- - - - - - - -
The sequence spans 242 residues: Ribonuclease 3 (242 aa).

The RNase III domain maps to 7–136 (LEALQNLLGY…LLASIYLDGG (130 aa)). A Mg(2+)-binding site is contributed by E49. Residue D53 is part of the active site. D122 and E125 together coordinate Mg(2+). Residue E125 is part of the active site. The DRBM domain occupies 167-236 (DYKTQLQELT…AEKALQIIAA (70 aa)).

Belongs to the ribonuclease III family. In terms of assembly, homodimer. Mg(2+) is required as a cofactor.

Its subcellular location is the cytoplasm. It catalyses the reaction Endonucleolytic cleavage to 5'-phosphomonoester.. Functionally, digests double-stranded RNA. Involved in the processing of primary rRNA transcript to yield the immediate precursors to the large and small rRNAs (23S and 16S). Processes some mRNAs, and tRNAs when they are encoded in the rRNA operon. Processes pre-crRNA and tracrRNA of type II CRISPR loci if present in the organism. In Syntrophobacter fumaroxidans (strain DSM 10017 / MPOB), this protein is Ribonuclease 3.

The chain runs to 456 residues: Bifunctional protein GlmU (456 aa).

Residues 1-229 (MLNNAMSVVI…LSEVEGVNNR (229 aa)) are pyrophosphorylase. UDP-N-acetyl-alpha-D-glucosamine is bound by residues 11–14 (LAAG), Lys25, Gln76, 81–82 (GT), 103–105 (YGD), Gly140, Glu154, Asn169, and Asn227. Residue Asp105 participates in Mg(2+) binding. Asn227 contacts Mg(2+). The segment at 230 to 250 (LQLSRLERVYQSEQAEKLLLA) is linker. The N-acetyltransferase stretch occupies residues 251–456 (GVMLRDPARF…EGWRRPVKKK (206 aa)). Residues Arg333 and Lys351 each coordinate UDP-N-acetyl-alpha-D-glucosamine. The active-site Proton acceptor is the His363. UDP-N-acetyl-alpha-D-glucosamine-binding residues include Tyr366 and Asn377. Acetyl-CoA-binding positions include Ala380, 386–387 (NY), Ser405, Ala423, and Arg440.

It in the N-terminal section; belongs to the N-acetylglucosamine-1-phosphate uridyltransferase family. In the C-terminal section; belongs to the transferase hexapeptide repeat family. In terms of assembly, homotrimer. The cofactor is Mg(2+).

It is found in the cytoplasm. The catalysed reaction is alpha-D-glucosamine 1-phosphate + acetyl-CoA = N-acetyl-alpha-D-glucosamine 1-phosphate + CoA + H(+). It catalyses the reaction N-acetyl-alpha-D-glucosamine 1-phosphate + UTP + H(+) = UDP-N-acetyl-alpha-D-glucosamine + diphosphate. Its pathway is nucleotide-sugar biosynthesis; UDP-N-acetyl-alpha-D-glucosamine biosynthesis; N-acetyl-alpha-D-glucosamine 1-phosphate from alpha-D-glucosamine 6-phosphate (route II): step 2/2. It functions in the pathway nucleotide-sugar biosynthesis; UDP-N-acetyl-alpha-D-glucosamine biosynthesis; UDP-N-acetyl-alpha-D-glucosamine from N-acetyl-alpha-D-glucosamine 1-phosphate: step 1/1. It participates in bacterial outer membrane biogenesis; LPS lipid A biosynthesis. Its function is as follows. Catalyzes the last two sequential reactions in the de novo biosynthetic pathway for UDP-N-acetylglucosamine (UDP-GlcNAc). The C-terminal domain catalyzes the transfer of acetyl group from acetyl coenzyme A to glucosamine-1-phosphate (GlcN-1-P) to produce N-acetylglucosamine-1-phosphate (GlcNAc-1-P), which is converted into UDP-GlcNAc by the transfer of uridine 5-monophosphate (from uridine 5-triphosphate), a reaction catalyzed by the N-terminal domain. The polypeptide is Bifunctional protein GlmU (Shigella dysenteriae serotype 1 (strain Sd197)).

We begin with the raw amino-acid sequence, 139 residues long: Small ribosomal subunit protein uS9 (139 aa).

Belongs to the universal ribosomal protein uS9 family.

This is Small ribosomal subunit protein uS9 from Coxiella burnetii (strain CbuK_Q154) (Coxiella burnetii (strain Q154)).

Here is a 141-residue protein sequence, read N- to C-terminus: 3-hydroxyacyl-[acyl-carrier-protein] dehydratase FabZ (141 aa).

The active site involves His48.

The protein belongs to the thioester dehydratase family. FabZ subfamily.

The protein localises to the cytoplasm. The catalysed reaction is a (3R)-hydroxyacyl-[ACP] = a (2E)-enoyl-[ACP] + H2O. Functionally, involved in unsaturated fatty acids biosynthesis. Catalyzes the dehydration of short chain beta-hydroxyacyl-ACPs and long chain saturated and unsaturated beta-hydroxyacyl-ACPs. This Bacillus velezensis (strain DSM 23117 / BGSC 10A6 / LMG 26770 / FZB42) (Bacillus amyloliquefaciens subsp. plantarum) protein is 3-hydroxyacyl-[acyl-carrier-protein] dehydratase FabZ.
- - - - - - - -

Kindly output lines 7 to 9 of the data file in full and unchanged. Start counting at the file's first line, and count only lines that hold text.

It in the N-terminal section; belongs to the N-acetylglucosamine-1-phosphate uridyltransferase family. In the C-terminal section; belongs to the transferase hexapeptide repeat family. In terms of assembly, homotrimer. The cofactor is Mg(2+).

It is found in the cytoplasm. The catalysed reaction is alpha-D-glucosamine 1-phosphate + acetyl-CoA = N-acetyl-alpha-D-glucosamine 1-phosphate + CoA + H(+). It catalyses the reaction N-acetyl-alpha-D-glucosamine 1-phosphate + UTP + H(+) = UDP-N-acetyl-alpha-D-glucosamine + diphosphate. Its pathway is nucleotide-sugar biosynthesis; UDP-N-acetyl-alpha-D-glucosamine biosynthesis; N-acetyl-alpha-D-glucosamine 1-phosphate from alpha-D-glucosamine 6-phosphate (route II): step 2/2. It functions in the pathway nucleotide-sugar biosynthesis; UDP-N-acetyl-alpha-D-glucosamine biosynthesis; UDP-N-acetyl-alpha-D-glucosamine from N-acetyl-alpha-D-glucosamine 1-phosphate: step 1/1. It participates in bacterial outer membrane biogenesis; LPS lipid A biosynthesis. Its function is as follows. Catalyzes the last two sequential reactions in the de novo biosynthetic pathway for UDP-N-acetylglucosamine (UDP-GlcNAc). The C-terminal domain catalyzes the transfer of acetyl group from acetyl coenzyme A to glucosamine-1-phosphate (GlcN-1-P) to produce N-acetylglucosamine-1-phosphate (GlcNAc-1-P), which is converted into UDP-GlcNAc by the transfer of uridine 5-monophosphate (from uridine 5-triphosphate), a reaction catalyzed by the N-terminal domain. The polypeptide is Bifunctional protein GlmU (Shigella dysenteriae serotype 1 (strain Sd197)).

We begin with the raw amino-acid sequence, 139 residues long: Small ribosomal subunit protein uS9 (139 aa).